Specifically, the present disclosure provides an eye drop composition for prevention and treatment of ophthalmic diseases comprising the FK506BP fusion protein covalently bonded to the protein transducing domain.

Definitions of major terms used in the present disclosure are as follows.

The “FK506BP fusion protein” refers to a covalently bonded complex comprising at least a protein transducing domain and a FK506BP. The protein transducing domain and a cargo molecule (i.e., FK506BP in the present disclosure) are fused genetically or chemically. In the specification and drawings, “fusion protein of FK506 binding protein” is synonymous with “FK506BP fusion protein”. As a specific example, “PEP-1-FK506BP” refers to an FK506BP fusion protein wherein the PEP-1 protein transducing domain is bonded to the N-terminal of FK506BP.

“Genetic fusion” or “genetically fused” means a linear covalent linkage formed from the expression of a DNA sequence encoding a particular protein.

The “target cell” refers to a cell into which the cargo molecule is transduced by the transducing domain. That is to say, the target cell may be a cell constituting an organ or tissue of a living animal or human or a microorganism found in a living animal or human. The target cell also includes an external cell, i.e. cultured animal cell, human cell or microorganism. Specifically, the target cell means an ocular cell in this disclosure.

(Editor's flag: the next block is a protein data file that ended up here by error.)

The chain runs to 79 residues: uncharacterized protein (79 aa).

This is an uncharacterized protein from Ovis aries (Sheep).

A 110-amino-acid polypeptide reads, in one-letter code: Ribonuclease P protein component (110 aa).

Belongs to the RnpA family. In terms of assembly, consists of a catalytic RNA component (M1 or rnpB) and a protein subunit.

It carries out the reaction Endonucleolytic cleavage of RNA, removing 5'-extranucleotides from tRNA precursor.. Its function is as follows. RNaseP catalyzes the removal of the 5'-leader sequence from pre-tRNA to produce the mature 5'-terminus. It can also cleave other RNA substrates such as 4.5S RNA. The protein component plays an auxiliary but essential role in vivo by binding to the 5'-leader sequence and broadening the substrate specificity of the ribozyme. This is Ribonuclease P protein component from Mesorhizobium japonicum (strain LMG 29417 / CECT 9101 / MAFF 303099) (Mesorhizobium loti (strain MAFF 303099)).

The “protein transducing domain” refers to a domain which forms a covalent bond with a peptide or protein, and allows the peptide or protein to be transduced into a cell without requiring additional receptors, carriers or energy. PEP-1 peptide (SEQ ID NO: 1) is an example.